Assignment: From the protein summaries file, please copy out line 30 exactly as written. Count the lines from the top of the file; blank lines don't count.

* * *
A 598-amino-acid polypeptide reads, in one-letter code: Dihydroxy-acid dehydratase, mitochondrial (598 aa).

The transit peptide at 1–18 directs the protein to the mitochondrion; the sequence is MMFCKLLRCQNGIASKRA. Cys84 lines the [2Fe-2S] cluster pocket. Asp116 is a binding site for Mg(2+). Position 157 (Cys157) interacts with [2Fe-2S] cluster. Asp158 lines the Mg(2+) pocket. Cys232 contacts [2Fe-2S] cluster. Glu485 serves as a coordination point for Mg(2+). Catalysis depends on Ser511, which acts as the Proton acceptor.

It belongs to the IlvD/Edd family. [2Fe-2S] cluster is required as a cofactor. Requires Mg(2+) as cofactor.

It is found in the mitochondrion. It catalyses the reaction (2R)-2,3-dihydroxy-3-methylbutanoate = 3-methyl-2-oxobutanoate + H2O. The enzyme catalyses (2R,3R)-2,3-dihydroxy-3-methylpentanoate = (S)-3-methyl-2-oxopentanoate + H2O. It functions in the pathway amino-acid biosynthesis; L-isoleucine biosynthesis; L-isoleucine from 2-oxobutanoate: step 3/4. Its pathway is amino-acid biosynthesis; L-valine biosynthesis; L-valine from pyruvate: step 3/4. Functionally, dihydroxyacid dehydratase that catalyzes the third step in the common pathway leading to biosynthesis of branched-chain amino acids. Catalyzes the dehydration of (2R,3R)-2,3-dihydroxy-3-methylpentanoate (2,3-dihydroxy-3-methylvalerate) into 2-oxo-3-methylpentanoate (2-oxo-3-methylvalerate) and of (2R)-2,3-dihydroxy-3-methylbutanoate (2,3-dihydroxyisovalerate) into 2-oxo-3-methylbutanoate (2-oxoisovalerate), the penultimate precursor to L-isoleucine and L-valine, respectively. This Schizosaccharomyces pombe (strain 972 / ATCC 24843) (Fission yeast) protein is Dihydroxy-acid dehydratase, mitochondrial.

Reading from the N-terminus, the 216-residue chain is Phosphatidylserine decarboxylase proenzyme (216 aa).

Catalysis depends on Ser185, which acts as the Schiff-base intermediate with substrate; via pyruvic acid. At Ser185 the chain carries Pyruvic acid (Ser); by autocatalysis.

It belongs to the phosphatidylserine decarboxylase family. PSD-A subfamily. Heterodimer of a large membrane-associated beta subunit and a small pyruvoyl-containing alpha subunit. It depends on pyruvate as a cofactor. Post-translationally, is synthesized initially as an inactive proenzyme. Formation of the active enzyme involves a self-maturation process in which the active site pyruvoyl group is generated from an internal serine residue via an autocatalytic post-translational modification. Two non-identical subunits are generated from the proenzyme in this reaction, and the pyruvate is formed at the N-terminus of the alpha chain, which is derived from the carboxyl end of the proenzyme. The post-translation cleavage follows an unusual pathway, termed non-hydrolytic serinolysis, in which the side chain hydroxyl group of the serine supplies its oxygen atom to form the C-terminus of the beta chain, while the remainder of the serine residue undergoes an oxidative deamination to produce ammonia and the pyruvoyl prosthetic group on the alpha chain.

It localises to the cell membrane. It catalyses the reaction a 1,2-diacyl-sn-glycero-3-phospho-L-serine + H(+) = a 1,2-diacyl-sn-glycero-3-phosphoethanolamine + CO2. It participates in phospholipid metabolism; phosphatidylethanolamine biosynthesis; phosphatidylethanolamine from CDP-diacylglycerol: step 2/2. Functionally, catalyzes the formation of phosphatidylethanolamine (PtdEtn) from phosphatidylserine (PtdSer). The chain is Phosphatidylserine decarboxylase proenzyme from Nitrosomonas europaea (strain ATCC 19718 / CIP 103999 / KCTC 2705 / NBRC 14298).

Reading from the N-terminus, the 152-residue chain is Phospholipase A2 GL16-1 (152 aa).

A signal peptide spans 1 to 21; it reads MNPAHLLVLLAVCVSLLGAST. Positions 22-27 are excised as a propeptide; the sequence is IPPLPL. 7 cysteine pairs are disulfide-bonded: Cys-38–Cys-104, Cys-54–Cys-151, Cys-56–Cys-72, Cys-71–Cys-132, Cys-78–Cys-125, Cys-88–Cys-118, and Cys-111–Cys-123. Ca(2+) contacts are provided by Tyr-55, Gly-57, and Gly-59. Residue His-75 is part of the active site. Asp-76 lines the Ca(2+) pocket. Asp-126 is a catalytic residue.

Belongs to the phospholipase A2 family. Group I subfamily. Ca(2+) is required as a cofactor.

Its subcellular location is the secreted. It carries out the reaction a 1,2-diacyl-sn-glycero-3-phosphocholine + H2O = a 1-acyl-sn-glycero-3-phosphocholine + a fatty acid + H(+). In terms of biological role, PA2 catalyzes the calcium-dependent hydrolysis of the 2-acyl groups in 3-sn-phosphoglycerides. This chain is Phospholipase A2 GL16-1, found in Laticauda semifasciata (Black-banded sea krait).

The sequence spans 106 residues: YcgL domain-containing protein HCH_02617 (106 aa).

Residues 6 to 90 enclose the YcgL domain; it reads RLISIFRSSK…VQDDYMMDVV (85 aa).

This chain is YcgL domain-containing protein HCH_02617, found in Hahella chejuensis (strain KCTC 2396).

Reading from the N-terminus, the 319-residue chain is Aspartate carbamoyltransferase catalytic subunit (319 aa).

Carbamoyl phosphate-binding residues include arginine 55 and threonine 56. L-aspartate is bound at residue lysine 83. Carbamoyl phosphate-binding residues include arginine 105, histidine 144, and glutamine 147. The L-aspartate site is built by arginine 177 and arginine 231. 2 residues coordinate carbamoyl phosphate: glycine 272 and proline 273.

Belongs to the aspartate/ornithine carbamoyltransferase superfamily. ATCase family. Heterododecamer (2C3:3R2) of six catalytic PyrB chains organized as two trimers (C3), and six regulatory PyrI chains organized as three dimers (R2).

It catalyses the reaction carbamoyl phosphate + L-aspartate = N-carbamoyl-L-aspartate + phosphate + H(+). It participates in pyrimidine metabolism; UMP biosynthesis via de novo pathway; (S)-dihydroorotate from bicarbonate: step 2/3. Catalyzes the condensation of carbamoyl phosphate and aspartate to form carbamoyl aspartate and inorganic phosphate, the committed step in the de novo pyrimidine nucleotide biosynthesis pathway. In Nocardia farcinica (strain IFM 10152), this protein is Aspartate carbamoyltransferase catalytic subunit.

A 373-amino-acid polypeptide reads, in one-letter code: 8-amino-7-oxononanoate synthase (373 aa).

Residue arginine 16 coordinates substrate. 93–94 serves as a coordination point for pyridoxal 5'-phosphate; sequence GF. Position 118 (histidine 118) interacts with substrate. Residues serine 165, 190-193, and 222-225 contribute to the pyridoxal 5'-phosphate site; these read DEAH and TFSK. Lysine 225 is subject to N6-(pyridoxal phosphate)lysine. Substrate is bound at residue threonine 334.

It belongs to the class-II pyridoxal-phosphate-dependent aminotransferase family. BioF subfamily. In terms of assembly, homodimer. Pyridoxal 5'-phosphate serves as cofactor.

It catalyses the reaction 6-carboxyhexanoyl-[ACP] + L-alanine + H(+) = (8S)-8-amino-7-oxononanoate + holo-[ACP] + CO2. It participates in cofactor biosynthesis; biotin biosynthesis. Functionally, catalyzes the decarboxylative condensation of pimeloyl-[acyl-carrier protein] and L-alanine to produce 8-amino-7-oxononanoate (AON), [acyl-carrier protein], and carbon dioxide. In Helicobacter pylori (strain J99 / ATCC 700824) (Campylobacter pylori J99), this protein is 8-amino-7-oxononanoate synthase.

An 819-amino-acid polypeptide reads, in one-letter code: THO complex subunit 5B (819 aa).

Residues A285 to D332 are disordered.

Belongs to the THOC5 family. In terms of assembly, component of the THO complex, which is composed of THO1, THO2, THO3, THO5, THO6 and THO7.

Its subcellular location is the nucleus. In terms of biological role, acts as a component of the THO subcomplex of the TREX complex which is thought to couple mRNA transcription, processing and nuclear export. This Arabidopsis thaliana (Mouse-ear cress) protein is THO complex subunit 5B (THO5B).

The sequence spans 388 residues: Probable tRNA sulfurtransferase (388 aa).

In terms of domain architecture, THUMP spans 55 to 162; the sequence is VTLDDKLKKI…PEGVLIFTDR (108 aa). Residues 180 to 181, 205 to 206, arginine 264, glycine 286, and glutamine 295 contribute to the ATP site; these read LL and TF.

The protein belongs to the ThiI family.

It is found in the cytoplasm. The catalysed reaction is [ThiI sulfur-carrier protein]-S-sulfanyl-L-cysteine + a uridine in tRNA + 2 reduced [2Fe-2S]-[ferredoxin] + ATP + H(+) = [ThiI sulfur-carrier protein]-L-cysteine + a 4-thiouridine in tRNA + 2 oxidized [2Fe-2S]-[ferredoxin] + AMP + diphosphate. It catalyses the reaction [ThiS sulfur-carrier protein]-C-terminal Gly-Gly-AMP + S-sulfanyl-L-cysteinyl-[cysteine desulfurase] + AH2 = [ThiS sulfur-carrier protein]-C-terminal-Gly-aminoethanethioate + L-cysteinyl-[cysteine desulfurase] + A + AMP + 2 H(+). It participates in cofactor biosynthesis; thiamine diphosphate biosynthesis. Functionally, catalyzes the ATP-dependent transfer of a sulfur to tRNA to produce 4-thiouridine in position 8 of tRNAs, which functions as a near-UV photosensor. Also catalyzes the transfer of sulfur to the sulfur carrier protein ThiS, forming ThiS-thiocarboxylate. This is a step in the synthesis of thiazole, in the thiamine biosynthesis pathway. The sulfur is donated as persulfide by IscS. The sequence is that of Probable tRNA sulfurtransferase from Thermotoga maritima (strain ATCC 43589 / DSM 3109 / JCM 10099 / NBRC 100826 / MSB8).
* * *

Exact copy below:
The protein belongs to the ThiI family.